Here are some things I have learned so far:

  1. I am a tight knitter. Very tight.
  2. Also, very slow with moderately clumsy mechanics.
  3. Righties teaching Lefties to knit gets complicated.
  4. I need to figure out tension for the first and last stitches in each row on socks, because they turned out loose as hell despite Thing #1.
  5. Knitting makes a great lunch hour activity.
  6. Always keep a crochet hook in the knitting bag in case of dropped stitches.
  7. Saoirse is as good at “helping” with knitting as she is with sewing.
  8. RAVELRY, THO.
  9. 2-at-a-time forever.
  10. Self-patterning yarn forever.

I am desperately excited about this new hobby of mine, you guys. I sleep in socks damn near every night of the year, and can’t wait to have a whole drawer full of adorable hand-made foot cozies to wear. And the craft itself is interesting and complex, which makes it more exciting. Having said that, I don’t know how much of my knitting I will share here apart from occasional pics of the finished things; it’s hard to stop what I’m doing and take a picture, you know? But I’m determined to make a go of knitting, so watch out, Sock People: I’m one of you now! 😀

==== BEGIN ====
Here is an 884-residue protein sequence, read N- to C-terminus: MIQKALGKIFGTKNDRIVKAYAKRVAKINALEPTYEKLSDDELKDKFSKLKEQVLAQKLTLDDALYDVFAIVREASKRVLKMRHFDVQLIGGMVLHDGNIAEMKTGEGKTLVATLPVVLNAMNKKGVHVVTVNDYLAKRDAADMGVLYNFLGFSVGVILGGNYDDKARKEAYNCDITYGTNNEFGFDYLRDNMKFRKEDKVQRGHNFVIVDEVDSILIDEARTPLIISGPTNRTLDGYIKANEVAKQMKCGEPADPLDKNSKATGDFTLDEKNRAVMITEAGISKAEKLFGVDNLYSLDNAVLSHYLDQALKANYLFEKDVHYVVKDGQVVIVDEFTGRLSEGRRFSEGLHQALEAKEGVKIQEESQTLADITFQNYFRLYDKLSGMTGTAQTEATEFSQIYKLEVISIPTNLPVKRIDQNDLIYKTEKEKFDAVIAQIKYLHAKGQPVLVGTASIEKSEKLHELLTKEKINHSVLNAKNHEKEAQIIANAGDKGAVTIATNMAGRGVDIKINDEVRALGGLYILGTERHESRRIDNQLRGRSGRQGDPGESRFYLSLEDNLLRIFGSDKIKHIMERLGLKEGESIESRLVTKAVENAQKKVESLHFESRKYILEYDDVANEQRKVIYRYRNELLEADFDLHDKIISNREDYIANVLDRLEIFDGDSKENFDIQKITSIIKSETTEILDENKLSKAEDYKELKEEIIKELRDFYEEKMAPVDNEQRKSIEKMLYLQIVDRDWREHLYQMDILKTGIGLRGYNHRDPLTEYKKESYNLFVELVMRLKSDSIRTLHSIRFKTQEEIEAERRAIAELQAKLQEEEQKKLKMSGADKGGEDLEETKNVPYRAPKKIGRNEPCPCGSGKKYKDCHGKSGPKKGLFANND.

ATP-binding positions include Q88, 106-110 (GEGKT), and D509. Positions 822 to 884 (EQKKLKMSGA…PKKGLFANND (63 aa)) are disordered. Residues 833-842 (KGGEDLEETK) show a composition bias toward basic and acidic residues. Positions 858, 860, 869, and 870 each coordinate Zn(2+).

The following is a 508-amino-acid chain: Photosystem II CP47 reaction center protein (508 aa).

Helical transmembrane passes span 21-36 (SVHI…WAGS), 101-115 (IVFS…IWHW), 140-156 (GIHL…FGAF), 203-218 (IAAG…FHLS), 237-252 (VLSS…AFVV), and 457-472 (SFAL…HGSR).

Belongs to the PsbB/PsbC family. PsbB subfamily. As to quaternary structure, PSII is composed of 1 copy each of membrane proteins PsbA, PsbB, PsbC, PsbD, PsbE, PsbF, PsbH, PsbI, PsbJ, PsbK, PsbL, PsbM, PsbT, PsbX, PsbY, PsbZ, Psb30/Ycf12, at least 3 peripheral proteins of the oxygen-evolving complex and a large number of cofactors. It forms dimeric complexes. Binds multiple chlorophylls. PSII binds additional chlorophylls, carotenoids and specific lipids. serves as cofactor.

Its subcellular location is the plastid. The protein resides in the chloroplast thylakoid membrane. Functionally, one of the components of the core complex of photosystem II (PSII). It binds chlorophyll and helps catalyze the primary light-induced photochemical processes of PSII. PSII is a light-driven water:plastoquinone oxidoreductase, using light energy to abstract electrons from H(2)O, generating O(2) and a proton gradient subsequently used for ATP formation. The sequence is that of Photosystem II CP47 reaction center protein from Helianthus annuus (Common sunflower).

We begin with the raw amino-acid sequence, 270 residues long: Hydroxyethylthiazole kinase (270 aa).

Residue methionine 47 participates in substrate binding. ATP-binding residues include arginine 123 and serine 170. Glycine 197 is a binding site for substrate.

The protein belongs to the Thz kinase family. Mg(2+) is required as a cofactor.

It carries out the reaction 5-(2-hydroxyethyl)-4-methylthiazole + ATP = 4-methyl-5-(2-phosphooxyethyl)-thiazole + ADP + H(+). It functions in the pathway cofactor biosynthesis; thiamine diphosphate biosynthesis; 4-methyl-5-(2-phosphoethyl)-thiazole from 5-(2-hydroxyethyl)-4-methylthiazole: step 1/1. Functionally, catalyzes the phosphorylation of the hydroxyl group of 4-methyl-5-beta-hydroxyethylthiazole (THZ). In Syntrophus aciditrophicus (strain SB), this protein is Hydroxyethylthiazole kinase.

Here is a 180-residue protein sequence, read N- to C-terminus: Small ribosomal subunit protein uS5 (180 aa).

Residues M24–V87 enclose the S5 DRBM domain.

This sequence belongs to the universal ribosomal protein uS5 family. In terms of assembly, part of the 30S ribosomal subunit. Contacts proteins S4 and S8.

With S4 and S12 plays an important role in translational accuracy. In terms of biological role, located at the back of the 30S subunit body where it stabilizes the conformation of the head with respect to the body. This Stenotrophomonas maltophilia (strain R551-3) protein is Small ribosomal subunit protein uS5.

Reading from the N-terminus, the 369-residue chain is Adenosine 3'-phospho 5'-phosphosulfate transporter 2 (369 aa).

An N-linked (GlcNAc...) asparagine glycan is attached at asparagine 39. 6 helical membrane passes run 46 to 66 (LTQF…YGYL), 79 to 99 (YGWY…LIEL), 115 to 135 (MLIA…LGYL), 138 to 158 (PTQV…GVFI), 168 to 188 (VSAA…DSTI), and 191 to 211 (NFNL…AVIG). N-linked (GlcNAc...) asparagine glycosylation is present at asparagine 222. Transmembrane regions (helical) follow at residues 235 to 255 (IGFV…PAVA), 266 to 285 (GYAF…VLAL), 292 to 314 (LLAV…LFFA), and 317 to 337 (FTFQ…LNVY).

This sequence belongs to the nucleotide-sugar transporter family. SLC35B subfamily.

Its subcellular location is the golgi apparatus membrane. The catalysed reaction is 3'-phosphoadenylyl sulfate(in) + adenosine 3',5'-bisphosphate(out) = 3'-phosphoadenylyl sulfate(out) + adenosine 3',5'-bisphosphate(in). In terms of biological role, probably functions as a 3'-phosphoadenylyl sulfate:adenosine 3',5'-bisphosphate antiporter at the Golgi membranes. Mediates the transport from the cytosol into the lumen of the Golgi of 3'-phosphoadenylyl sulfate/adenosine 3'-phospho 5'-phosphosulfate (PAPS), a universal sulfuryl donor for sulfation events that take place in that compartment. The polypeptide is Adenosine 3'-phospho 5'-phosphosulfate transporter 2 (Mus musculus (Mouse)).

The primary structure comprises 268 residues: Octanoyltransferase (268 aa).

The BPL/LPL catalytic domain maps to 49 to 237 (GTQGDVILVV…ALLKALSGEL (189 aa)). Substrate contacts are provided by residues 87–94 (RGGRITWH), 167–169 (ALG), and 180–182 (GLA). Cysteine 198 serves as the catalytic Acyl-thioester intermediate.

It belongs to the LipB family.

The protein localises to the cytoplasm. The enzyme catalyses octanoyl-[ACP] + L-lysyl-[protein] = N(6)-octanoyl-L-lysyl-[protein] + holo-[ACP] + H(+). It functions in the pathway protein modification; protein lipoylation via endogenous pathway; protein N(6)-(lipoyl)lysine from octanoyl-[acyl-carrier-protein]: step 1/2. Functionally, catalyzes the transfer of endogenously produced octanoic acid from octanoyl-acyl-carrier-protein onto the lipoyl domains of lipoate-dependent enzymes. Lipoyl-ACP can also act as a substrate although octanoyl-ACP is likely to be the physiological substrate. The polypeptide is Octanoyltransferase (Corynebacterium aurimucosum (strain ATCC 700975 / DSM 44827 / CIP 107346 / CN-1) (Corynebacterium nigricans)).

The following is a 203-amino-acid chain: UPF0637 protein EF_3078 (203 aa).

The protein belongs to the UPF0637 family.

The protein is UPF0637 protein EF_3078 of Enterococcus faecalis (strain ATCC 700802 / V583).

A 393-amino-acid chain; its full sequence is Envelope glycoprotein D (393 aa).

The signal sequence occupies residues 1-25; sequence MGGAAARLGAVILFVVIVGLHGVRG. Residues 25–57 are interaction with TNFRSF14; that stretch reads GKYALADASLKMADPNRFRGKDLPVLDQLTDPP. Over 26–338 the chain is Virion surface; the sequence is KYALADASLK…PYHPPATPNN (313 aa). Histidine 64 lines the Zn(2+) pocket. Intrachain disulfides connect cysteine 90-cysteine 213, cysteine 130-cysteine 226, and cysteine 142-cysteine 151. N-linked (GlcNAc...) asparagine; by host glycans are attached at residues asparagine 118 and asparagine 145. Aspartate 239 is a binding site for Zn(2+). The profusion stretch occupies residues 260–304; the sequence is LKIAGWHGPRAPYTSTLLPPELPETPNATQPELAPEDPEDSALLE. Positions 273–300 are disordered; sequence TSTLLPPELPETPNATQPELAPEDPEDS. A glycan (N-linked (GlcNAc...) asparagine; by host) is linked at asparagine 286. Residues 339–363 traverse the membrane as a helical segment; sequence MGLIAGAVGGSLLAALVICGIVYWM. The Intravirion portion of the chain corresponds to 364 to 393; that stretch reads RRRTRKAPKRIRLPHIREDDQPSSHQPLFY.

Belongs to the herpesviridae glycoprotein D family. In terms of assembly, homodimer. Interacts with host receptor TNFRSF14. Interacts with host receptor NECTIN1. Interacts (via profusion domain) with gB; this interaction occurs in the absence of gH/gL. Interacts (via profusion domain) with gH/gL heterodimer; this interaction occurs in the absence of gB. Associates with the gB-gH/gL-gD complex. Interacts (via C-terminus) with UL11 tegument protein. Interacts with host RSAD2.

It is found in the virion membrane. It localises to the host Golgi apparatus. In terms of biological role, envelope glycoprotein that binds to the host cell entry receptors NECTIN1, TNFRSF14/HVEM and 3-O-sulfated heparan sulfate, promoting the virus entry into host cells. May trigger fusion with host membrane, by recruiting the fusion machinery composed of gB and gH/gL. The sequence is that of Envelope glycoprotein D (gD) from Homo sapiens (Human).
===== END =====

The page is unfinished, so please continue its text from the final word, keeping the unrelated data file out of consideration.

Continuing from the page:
Do you knit? Any advice for a newbie? Have you ever picked up a whole new hobby because there was One Thing you really, really wanted to make?